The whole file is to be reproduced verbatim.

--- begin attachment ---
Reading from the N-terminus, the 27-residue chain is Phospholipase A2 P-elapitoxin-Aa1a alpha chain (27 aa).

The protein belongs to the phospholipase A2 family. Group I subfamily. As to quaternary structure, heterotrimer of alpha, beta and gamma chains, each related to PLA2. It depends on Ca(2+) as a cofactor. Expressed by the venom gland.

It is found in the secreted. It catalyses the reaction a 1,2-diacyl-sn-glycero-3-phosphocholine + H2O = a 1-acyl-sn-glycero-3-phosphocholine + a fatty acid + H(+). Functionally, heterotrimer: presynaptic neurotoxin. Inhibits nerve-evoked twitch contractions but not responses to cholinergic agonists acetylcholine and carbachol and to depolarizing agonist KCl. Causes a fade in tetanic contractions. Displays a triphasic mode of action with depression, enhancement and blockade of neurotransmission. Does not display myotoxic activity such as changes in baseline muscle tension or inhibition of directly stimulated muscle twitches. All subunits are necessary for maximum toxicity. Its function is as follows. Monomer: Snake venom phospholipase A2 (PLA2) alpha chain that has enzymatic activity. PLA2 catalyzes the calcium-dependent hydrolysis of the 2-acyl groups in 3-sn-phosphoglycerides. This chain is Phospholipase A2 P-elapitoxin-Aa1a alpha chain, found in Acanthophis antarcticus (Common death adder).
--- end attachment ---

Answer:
Reading from the N-terminus, the 27-residue chain is Phospholipase A2 P-elapitoxin-Aa1a alpha chain (27 aa).

The protein belongs to the phospholipase A2 family. Group I subfamily. As to quaternary structure, heterotrimer of alpha, beta and gamma chains, each related to PLA2. It depends on Ca(2+) as a cofactor. Expressed by the venom gland.

It is found in the secreted. It catalyses the reaction a 1,2-diacyl-sn-glycero-3-phosphocholine + H2O = a 1-acyl-sn-glycero-3-phosphocholine + a fatty acid + H(+). Functionally, heterotrimer: presynaptic neurotoxin. Inhibits nerve-evoked twitch contractions but not responses to cholinergic agonists acetylcholine and carbachol and to depolarizing agonist KCl. Causes a fade in tetanic contractions. Displays a triphasic mode of action with depression, enhancement and blockade of neurotransmission. Does not display myotoxic activity such as changes in baseline muscle tension or inhibition of directly stimulated muscle twitches. All subunits are necessary for maximum toxicity. Its function is as follows. Monomer: Snake venom phospholipase A2 (PLA2) alpha chain that has enzymatic activity. PLA2 catalyzes the calcium-dependent hydrolysis of the 2-acyl groups in 3-sn-phosphoglycerides. This chain is Phospholipase A2 P-elapitoxin-Aa1a alpha chain, found in Acanthophis antarcticus (Common death adder).